The elite press, the Bush administration, and Iraq: ideology confines scrutiny in the Post and the Times
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This study examines whether ideology or a reliance on official sources is the primary influence upon the elite media during times of armed conflict by analyzing the Iraq war coverage in the Washington Post and the New York Times. By August 2004 each newspaper had admitted that its coverage nearly two years earlier of the run-up to war failed to adequately scrutinize the Bush administration. Each newspaper vowed to do better. The Post and the Times laid out a host of explanations for what influenced their reporting, including individual, media routines, organizational, and extra media factors, but this study shows that an ideology of moral imperialism perpetuated the hegemonic frame of the Bush administration both before and after each newspaper's published self criticism. By moral imperialism, the author means a perspective held by the Post and the Times that the United States is right and just and its system of beliefs and government is superior to that of the rest of the world. A textual analysis of the news stories shows how that ideology restricted context, marginalized dissenting viewpoints, and limited scrutiny of the U.S. government. The research suggests that ideology rather than a reliance on official sources is the primary media influence during times of armed conflict.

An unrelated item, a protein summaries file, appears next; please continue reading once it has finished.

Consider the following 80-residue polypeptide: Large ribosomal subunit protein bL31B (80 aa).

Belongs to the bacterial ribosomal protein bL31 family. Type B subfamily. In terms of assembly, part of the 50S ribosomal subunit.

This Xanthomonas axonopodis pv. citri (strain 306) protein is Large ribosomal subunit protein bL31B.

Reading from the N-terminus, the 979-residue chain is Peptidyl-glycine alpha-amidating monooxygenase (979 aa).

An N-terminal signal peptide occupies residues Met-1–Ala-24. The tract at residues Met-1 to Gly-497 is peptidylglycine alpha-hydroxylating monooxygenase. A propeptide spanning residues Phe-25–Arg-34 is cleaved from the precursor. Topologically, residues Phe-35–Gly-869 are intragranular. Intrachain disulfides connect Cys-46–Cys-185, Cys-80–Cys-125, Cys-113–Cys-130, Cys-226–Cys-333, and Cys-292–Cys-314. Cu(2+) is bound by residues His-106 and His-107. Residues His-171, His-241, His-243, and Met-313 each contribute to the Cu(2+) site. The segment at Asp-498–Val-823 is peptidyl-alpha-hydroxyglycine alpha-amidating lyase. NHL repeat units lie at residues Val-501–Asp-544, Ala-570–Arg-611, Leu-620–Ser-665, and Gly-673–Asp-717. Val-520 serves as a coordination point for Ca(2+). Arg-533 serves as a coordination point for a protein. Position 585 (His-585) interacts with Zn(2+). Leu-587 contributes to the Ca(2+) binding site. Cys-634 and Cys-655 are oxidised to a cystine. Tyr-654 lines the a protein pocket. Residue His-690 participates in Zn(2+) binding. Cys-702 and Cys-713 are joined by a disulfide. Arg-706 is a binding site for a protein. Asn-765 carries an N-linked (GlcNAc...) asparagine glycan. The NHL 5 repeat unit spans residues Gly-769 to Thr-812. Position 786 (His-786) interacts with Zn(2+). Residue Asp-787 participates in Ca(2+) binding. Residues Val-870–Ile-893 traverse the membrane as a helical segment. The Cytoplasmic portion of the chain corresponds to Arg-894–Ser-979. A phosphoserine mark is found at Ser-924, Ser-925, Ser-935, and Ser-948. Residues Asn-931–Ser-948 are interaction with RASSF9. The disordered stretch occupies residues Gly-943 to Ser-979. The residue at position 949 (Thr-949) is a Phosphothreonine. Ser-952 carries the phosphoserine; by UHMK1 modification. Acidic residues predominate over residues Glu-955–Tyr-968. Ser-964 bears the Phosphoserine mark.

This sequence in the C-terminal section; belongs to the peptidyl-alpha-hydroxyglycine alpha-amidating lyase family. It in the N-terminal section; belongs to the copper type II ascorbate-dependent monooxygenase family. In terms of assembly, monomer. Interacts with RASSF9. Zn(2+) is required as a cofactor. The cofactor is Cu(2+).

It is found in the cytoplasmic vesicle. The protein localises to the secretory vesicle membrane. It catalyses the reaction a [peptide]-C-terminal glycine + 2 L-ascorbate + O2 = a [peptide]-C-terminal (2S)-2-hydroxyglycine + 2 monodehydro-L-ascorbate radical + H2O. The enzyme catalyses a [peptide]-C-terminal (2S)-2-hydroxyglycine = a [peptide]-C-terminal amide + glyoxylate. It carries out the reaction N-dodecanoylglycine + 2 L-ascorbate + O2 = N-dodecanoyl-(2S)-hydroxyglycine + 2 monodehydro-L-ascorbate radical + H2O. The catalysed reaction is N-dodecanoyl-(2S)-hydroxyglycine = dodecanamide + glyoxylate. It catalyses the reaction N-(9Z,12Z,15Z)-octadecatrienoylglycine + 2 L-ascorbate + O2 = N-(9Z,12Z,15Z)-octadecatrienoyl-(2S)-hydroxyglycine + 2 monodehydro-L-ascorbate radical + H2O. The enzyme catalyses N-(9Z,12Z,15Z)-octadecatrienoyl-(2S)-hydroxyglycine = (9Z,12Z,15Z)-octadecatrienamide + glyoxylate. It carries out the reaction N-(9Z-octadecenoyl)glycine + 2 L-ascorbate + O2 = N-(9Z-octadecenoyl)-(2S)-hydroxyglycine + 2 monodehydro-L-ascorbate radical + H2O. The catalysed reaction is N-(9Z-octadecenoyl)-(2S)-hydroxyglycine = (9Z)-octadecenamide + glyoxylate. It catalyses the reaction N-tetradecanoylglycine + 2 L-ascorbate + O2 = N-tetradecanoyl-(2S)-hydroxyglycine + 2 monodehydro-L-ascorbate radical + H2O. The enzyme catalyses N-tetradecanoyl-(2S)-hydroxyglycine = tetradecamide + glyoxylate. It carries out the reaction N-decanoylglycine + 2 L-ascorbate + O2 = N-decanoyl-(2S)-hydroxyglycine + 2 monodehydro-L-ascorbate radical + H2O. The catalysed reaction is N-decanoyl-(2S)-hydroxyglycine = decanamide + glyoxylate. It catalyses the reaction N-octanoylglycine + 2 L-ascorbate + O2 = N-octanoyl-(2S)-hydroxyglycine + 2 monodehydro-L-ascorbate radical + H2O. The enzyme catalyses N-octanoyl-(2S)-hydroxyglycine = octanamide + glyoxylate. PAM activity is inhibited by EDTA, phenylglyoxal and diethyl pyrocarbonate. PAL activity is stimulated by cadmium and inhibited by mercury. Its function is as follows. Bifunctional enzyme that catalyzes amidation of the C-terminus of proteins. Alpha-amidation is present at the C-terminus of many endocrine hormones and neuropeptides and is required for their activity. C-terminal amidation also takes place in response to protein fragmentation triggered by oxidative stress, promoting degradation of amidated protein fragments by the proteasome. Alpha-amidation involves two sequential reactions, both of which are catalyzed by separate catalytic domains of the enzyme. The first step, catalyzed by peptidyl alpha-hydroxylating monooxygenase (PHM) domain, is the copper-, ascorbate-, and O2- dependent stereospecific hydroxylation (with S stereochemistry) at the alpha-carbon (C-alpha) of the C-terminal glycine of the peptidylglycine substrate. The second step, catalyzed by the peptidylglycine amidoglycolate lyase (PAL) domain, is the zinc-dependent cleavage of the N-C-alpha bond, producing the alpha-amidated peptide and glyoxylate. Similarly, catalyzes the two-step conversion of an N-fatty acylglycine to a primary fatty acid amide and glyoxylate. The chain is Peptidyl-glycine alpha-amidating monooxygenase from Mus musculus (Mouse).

2005 Freely available theses (MU)